"Well yeah, it's beginning to impose some stress on our foster families, too. And some of these boys come here with terrible stories. That’s going to require competent professional help, way more than our families can handle, however deeply we love the kids that manage to reach us..." Rich Restless added. "But how could we handle this? Don't ask me to put them behind bars. It would be tantamount to considering misery as a crime."
The mayor spoke up next. "Ahab and John got in touch over the weekend about this shelter project which we half-jokingly talked about a long time ago, and I know that others have been talking about it too. I decided that we need to get something moving about it. This is probably going to be run outside the auspices of my administration - indeed that is what I hope - but I have the clout to get some things set in motion at least. Unfortunately neither Ahab nor John could be here this afternoon and, in a few minutes, you'll see why we had to meet now."
"Well Eggy," continued Bubba, "I think my position on the shelter should be quite clear. I’m for it. In fact, I’ve been speaking to some other people about it also. I'm guessing that Richard and Rich are here as senior members of your unofficial cabinet. So have we become the first members of the shelter project committee?"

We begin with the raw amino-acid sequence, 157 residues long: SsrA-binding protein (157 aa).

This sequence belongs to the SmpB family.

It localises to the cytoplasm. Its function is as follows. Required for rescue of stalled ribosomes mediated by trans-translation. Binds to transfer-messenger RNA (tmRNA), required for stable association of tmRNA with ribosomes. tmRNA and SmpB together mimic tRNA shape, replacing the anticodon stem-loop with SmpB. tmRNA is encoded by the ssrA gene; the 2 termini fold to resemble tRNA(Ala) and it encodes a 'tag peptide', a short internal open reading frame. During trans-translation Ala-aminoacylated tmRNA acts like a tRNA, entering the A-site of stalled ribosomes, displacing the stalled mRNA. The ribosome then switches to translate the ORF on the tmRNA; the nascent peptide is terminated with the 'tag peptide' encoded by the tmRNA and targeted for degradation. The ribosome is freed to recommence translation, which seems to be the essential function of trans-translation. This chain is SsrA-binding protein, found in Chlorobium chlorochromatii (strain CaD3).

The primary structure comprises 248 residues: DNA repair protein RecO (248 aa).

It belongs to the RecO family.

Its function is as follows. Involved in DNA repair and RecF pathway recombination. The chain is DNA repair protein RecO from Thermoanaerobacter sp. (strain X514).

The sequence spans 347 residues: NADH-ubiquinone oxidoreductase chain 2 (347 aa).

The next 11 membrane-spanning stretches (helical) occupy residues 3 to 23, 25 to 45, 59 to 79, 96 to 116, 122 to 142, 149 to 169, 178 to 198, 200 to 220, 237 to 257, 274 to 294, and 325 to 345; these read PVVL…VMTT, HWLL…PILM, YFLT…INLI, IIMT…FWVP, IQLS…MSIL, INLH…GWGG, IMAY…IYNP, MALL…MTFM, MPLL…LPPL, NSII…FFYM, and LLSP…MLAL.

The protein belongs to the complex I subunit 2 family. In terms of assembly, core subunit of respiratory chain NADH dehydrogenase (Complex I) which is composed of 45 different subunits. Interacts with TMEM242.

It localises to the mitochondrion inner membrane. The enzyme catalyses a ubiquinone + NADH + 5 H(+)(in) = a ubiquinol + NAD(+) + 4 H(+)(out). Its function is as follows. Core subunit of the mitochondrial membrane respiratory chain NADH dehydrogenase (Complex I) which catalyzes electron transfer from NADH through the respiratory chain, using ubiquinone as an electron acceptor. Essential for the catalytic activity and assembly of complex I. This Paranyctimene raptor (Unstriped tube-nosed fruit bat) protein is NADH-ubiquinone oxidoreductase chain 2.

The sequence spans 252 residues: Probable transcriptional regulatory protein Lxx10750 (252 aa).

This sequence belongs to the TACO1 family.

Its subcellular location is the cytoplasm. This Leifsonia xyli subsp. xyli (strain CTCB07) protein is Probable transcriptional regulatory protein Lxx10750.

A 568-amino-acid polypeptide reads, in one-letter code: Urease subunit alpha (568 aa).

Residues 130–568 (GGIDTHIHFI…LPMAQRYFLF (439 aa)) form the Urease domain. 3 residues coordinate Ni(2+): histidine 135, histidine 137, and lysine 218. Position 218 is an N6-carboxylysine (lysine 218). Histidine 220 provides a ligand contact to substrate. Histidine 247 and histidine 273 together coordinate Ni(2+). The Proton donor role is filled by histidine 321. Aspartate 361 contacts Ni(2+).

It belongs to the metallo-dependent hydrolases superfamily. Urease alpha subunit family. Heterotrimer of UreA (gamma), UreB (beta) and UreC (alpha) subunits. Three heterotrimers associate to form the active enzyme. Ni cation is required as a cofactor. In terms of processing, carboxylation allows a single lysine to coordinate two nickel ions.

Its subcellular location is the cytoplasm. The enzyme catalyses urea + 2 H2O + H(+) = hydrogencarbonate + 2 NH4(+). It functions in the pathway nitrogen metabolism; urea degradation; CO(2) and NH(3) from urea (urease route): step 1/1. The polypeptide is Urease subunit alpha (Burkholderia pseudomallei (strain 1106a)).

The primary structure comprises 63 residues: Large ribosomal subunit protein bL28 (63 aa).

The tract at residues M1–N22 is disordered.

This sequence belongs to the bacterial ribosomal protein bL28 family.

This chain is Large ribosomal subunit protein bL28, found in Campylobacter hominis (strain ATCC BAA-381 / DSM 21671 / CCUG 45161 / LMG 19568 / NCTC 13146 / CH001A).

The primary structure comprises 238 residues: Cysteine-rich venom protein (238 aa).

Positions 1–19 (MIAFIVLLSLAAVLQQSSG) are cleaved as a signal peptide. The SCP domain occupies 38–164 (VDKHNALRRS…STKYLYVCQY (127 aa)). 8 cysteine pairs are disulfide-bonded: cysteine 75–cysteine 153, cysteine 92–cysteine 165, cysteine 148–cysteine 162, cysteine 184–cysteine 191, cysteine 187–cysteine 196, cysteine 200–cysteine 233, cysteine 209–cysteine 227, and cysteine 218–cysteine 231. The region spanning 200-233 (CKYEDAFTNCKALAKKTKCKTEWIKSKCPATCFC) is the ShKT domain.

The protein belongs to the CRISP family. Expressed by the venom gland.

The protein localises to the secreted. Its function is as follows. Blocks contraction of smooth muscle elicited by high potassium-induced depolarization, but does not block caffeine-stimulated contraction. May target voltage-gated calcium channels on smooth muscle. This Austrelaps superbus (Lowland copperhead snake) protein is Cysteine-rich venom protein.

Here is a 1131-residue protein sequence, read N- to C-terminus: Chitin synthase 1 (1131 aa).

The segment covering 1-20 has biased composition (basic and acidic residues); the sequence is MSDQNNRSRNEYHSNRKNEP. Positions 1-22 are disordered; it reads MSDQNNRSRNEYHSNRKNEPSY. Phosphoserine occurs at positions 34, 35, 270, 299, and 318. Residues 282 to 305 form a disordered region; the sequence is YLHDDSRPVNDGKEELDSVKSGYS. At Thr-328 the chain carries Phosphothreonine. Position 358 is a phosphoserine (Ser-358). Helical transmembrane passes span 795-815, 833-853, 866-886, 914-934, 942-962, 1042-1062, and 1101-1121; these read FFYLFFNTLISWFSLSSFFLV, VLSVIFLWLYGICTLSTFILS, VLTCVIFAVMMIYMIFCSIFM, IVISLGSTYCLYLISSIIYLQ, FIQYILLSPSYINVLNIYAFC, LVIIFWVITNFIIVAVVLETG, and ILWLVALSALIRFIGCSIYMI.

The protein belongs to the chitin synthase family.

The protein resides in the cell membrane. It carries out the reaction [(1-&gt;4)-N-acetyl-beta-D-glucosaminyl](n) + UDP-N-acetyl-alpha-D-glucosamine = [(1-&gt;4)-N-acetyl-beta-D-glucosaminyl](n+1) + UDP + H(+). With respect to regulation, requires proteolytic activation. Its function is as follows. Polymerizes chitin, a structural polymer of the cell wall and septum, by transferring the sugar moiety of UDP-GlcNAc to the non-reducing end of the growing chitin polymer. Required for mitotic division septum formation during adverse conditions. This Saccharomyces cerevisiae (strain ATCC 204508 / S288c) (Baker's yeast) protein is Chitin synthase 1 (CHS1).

The Mayor nodded his head in confirmation, and began outlining some of the various options he saw for the shelter, and what he thought might be the bureaucratic and regulatory obstacles to the project. Rich and Richard both switched off at this point, having scant regard for rules and regulations. The mayor finished by announcing that he had invited a specialist to come and discuss the project.